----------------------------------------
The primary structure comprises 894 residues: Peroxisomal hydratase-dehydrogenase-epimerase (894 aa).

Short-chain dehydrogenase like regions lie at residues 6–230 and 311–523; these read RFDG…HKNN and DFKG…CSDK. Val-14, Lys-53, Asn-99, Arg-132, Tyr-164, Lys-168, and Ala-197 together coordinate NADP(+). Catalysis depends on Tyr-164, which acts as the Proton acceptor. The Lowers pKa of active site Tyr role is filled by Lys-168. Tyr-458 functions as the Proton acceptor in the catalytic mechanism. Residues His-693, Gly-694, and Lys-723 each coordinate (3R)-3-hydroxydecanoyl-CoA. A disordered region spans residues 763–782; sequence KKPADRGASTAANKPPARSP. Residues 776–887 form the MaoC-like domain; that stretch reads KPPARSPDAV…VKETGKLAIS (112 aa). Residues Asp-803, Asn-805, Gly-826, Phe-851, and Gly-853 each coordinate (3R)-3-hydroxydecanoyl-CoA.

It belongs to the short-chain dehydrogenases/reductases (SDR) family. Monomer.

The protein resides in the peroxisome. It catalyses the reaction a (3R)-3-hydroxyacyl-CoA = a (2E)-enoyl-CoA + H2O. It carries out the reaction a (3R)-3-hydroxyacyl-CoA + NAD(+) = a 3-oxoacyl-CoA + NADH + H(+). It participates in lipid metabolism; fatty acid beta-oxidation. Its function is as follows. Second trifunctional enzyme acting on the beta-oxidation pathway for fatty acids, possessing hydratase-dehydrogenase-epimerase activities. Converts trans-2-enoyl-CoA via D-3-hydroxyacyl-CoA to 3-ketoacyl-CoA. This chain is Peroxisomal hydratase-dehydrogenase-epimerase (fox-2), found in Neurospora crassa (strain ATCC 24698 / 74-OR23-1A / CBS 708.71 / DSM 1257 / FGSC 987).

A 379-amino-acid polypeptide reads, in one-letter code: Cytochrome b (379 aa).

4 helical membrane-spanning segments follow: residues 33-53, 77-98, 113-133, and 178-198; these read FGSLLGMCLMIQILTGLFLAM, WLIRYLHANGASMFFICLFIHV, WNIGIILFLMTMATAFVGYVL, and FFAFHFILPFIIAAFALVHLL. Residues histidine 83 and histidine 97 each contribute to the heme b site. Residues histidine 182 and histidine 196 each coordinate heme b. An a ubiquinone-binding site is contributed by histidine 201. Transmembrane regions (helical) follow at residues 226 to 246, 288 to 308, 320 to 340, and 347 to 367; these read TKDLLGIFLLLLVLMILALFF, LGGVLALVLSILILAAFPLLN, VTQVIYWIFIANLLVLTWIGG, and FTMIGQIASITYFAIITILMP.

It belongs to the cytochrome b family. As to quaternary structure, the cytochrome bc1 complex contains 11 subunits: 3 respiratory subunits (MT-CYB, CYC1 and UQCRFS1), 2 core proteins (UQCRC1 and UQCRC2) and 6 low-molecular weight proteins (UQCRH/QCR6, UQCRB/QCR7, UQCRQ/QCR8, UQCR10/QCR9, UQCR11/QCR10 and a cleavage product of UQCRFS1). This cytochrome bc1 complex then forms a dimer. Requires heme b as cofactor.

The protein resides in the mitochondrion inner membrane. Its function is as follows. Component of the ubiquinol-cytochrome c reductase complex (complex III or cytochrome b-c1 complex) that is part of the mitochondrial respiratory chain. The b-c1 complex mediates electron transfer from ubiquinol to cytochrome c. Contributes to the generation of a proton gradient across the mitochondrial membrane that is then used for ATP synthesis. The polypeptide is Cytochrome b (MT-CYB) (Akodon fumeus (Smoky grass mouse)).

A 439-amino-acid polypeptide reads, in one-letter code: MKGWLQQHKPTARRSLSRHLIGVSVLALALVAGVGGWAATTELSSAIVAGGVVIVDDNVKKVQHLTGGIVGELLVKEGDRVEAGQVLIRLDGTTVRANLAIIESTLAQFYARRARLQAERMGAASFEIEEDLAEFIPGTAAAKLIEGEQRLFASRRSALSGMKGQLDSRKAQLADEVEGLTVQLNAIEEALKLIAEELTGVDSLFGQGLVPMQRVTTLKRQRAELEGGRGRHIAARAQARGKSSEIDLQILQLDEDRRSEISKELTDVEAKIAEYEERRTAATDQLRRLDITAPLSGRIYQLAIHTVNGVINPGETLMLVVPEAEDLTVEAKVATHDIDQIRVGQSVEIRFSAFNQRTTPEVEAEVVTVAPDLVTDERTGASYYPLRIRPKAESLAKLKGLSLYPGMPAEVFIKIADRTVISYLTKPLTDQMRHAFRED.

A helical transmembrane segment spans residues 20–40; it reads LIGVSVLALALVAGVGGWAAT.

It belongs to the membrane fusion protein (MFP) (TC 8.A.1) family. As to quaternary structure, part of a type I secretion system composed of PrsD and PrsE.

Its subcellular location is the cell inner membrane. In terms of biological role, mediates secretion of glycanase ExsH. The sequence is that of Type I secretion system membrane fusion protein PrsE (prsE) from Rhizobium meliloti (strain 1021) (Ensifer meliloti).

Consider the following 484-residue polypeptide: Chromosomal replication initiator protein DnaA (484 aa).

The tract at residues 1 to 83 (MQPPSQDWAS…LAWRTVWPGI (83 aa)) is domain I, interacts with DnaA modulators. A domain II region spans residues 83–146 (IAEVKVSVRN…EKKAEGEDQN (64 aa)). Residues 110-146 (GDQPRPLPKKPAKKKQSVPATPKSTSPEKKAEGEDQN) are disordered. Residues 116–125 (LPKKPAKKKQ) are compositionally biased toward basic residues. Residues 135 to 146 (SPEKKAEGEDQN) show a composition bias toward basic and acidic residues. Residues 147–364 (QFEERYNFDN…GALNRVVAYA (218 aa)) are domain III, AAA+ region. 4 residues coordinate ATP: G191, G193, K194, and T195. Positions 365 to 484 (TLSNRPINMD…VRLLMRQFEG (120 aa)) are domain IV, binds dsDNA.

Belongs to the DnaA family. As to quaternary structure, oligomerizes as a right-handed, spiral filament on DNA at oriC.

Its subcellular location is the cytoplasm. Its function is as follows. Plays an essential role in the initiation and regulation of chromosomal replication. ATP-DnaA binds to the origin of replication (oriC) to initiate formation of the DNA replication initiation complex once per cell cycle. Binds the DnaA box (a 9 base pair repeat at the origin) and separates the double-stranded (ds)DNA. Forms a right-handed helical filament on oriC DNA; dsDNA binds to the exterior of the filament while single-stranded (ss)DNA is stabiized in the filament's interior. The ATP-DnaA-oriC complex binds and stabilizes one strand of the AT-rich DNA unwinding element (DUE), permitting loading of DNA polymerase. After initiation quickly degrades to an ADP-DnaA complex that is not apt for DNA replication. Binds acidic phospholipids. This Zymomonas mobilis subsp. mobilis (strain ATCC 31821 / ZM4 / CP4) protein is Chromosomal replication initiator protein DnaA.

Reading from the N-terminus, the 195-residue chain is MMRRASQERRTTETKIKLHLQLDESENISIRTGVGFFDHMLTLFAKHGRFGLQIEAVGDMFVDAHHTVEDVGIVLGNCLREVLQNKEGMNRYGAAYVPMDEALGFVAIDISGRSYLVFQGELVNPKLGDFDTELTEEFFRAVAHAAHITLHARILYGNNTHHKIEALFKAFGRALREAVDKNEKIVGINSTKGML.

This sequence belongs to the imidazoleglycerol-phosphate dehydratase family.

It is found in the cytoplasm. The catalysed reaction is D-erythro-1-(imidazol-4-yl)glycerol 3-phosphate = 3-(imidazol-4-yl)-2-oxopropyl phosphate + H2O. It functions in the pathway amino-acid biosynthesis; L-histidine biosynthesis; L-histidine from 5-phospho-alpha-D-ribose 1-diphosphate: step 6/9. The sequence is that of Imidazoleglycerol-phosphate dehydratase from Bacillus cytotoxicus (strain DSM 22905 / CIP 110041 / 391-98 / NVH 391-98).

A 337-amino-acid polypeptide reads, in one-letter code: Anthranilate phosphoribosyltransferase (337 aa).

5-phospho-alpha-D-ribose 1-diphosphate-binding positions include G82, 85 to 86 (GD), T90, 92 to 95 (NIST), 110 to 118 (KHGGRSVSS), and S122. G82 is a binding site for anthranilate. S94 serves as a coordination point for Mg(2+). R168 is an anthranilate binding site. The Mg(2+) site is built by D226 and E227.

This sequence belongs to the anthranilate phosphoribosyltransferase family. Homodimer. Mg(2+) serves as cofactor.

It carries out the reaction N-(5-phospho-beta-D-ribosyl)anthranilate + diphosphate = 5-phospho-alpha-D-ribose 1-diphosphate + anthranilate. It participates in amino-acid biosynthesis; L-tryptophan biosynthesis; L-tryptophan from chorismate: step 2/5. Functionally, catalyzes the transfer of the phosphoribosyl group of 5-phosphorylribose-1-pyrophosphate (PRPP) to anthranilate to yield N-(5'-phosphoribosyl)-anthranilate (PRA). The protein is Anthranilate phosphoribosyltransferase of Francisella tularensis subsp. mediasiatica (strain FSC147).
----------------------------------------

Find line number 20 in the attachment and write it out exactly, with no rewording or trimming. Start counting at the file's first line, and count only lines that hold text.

A 337-amino-acid polypeptide reads, in one-letter code: Anthranilate phosphoribosyltransferase (337 aa).